You’ve waited all winter for the abundant blooms that your weigela usually gives you in the springtime. But if your weigela suddenly looks dead rather than its vibrant bushy self, several reasons could be at play.
We’ll help you understand why your weigela might be dying and what to do about it.
Poor Environmental Conditions
It’s impossible to control mother nature, so poor environmental conditions can sometimes cause weigelas to look dead or die. Weigelas require a moderate amount of water. So, watering them often is vital to bring them back to life if there’s a drought.
Weigelas also need direct sunlight, preferably eight hours per day. You can increase the chances of sunlight by planting them in a sunny area.
So, if there’s a period of cloudy weather, you can expect your weigela to look like it’s dying until conditions improve.
Leaf Spot Disease
Leaf spot disease is a common fungus condition in weigelas. It comes from mold spores that primarily impact a weigela’s leaves, causing them to turn brown or yellow and become covered in black spots.
If you leave it untreated, leaf spot disease may eventually kill your plant.
Treating leaf spot disease involves spraying your weigela with an anti-fungal spray in the early spring. You should remove any infected leaves and wash your gardening tools well after working around the plant.
Aphids are a well-known instigator, causing many plants to look dead, including weigelas. These tiny insects feast on the sap in weigela stems, leaves, and roots. Although aphids are small, you can see these translucent bugs if you look closely at your plant.
A temporary solution to getting rid of aphids is to blast your weigela bush with a hose and water. For spot treatment, placing rubbing alcohol on the affected areas is also effective.
Finally, buying some ladybugs and releasing them around your weigela is a natural way to eliminate aphids, given that ladybugs love to eat them.
Twig blight is a fungus that impacts the twigs and stems of weigelas. But it also attacks weigela flowers, making the petals turn brown and shriveled. Twig blight is a deadly condition in weigela if you leave it untreated.
For this reason, you should act fast when you notice it by applying copper or lime and sulfur-based fungicides.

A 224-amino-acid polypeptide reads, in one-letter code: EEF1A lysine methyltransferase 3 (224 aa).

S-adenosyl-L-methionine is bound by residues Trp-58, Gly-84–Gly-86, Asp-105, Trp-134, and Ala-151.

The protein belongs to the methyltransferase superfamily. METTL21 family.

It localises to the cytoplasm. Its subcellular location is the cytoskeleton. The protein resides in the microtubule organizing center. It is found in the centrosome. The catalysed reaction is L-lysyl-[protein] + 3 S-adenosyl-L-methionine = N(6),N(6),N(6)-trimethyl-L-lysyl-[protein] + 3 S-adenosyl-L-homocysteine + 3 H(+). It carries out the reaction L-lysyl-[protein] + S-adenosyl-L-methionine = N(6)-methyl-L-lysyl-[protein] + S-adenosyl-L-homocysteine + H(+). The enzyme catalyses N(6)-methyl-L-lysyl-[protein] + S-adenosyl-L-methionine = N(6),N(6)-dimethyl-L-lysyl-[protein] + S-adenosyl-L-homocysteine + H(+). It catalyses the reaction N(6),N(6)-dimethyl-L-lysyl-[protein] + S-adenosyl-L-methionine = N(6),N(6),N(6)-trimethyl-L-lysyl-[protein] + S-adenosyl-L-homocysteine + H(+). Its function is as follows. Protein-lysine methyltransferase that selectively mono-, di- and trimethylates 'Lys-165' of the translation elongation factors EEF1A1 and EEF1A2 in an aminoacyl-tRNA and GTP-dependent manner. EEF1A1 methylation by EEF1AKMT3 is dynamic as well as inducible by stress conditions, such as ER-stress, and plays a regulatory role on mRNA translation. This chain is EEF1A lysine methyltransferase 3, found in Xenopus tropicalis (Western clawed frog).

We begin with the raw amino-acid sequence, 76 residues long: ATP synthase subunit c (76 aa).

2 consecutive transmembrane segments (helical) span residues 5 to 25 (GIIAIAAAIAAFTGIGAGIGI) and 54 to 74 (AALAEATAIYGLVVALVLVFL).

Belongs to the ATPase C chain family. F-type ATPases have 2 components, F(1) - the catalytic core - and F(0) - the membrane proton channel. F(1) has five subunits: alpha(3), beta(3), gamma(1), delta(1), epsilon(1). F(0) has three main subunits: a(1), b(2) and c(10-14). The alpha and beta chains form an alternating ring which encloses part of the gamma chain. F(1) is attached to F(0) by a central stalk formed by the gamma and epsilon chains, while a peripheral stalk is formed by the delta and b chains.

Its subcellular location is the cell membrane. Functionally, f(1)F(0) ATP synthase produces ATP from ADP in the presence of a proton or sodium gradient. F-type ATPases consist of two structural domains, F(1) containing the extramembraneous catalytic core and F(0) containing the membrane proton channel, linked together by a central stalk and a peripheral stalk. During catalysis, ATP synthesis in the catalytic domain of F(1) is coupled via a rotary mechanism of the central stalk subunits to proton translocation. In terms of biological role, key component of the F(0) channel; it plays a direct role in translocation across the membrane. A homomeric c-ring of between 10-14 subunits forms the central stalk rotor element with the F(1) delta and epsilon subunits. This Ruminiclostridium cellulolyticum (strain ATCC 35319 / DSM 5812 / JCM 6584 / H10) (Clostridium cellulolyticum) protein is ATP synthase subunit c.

If you notice that just one of your weigela plants has twig blight, it’s wise to remove the plant altogether. Doing so may save the remainder of your plants from this highly contagious fungus.
It can be challenging to tell the difference between frost injuries and twig blight, given that both cause the tips of branches to brown and look dead. But the cause is different—frost damage on weigelas is an internal problem from frozen water damaging the plant’s cells.
Luckily, weigelas usually recover after frost injuries.
The trick is to wait until the risk of the last frost passes. Then, remove any dead branches on your weigela and wait for it to bloom as usual.
Mealybugs look like miniature cotton balls that contain a waxy substance, and you’ll find them feasting on the sap of your weigela’s stems and leaves. Aside from seeing mealybugs, you can also identify this problem because your weigela will have stunted growth and yellow leaves.
Neem oil is an effective treatment for mealybugs, but getting rid of them will take work. Over ten days, you’ll need to spray them with this oil two or three times daily.
Spraying weigelas with horticulture oil in the winter is also an effective way to kill mealybug eggs, setting you up for springtime with beautiful blossoms.
My Weigela Looks Dead: The Bottom Line
Many diseases, pests, and conditions can cause weigelas to look dead. Although weigelas won’t live forever, there’s often an underlying curable situation that can help you enjoy more years out of your plant.
By acting fast, you’ll have a greater chance of reviving your plant, and you’ll never have to think, “my weigela looks dead” again.